Right now the Chico is in the prime of growing season. We had plentiful moisture in the spring and we are just now entering the wet season. This week a storm came through dumping 3 inches across the Holmes and Wolf pastures. Combined with warm temperatures in the nineties, the grass is going crazy.
This weather is bread and butter for short-grass prairie like the Chico. The dominant species for the Chico is blue grama grass. It’s a hardy warm season grass that grows fast in hot, wet weather, packs a lot of nutrients, and is durable for heavy grazing. Blue grama can be found in almost every pasture and is the main forage in all upland pastures.
This time of year is also very good for the west side of the ranch. Grasses like galleta and alkali sacaton are more dominant there and thrive in hot, wet weather. Currently, the big herd of cows is headed to these pastures in their grazing rotation. It’s ideal to graze these grasses right now because the cows don’t find it as palatable during the dormant season. Luckily, they will leave behind plenty of good grass in the other pastures to get them through the winter.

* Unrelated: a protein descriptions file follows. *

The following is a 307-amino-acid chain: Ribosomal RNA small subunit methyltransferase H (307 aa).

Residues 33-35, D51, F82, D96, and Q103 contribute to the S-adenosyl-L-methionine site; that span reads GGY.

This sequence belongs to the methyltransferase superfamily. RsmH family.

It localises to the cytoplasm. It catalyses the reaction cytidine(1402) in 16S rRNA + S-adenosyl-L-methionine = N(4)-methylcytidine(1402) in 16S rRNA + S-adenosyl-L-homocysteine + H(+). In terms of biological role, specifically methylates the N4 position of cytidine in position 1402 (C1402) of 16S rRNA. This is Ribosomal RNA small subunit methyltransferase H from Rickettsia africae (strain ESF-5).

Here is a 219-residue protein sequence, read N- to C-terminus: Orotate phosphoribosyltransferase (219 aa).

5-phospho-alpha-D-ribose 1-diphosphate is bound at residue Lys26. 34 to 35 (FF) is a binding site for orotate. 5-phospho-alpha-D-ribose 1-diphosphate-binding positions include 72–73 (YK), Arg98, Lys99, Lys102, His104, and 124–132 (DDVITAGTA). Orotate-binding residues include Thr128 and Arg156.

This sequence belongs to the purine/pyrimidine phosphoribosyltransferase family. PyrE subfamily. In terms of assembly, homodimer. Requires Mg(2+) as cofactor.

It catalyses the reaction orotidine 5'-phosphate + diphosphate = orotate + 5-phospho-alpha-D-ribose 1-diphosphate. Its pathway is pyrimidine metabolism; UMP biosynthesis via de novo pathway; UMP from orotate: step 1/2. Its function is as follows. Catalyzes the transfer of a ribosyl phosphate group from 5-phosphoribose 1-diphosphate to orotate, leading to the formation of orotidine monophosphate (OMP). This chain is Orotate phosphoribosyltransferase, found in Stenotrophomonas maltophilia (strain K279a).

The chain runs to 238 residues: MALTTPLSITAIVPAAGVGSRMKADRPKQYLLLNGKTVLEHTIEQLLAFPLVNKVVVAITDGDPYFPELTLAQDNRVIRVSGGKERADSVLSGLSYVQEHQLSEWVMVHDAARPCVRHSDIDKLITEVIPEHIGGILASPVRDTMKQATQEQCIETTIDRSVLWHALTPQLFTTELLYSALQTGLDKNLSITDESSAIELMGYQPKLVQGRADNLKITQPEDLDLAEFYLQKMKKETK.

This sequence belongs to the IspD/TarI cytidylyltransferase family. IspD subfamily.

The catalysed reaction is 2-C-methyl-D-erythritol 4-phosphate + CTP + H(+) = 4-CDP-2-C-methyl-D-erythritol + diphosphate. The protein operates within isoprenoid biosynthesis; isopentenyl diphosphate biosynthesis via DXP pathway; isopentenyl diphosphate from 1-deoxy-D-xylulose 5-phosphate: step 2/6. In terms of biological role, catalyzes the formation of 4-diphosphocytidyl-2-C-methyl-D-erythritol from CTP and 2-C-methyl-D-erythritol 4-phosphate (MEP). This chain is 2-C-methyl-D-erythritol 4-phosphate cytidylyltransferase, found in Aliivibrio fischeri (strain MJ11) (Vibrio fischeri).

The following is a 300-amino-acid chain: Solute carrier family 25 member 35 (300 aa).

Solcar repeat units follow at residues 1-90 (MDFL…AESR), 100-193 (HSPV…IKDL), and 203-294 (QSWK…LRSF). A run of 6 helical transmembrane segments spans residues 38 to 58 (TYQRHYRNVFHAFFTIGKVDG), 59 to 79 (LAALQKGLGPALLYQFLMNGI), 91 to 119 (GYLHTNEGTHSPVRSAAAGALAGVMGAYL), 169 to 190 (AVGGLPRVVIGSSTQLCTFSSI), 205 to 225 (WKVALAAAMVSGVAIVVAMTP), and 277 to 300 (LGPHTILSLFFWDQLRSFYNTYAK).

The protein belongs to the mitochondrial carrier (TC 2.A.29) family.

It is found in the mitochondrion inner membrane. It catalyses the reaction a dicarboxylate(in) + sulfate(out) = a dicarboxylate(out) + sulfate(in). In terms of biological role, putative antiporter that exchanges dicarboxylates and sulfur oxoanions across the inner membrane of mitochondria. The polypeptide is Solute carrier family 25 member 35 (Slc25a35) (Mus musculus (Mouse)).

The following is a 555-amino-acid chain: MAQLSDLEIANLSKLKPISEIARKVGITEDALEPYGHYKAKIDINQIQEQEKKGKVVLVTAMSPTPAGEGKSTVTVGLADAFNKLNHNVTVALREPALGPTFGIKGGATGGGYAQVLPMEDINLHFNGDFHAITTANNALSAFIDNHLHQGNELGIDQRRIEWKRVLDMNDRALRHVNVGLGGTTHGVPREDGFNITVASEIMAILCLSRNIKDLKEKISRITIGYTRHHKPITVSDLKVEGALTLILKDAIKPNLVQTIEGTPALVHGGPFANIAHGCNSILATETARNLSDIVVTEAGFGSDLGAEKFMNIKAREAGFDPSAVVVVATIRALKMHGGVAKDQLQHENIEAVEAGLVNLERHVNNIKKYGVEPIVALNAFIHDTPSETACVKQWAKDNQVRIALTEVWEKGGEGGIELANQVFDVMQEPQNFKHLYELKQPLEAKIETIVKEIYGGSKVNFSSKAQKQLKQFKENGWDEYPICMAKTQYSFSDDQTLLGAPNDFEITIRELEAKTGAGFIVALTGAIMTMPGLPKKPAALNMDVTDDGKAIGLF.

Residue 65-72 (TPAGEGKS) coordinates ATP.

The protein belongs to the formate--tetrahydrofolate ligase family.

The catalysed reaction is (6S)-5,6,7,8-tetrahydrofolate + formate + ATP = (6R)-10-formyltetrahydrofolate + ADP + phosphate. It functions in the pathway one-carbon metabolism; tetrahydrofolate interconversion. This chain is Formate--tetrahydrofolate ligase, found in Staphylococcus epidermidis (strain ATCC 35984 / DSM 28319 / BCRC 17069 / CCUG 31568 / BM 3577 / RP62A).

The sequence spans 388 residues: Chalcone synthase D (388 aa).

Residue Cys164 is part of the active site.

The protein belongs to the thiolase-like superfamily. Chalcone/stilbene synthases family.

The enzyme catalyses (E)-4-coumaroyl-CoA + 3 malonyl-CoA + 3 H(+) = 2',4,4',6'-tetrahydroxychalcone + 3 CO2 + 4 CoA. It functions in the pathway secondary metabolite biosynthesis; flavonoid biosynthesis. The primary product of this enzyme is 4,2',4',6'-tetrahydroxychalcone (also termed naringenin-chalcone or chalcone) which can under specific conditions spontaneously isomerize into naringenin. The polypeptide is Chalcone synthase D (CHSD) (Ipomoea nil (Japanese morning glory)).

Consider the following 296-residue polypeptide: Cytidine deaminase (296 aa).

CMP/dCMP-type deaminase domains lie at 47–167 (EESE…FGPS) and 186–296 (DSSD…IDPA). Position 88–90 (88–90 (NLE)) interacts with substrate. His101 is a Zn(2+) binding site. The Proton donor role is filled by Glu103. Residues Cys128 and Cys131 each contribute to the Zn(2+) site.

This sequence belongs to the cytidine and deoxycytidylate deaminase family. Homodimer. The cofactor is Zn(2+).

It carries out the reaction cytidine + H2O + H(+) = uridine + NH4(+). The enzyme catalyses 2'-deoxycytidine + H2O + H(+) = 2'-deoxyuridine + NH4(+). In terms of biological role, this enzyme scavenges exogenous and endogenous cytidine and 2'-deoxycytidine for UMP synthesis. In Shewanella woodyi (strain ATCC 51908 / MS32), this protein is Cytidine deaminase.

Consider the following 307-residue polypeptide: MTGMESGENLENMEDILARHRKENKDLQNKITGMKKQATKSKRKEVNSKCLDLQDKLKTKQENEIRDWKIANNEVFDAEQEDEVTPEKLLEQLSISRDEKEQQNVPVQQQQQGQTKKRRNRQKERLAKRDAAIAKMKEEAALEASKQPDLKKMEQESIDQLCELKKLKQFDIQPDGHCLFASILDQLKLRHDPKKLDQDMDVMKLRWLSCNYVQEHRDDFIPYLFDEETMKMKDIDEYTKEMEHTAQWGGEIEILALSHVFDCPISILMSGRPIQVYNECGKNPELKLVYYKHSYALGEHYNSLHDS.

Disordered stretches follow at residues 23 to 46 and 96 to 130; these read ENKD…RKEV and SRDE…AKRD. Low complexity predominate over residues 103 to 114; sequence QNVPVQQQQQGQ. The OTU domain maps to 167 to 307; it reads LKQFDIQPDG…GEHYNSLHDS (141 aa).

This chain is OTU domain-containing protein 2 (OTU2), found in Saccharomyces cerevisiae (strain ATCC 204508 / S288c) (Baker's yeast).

Before we know it, the summer will turn into fall and we’ll be looking to the sand country on the east side of the ranch. Here, we’ll be grazing cool season grasses such as needle and thread, indian ricegrass, sand dropseed, sand bluestem, and many others. The diversity here is incredible. When stocked at appropriate levels, the east side of the ranch will always make the fattest cattle.
It’s also important to monitor for indicator species. Grasses such as bottlebrush squirreltail and vine mesquite grass are species that can suffer from too much grazing. Last year was the first time I had noticed much squirreltail and now I see it in many upland pastures. Vine mesquite is a common sight in the creek bottoms and arroyos. It controls erosion well and cattle like the taste. Knowing these less common species allows you to see the health of the land. Diversity is always a good thing when it comes to forage.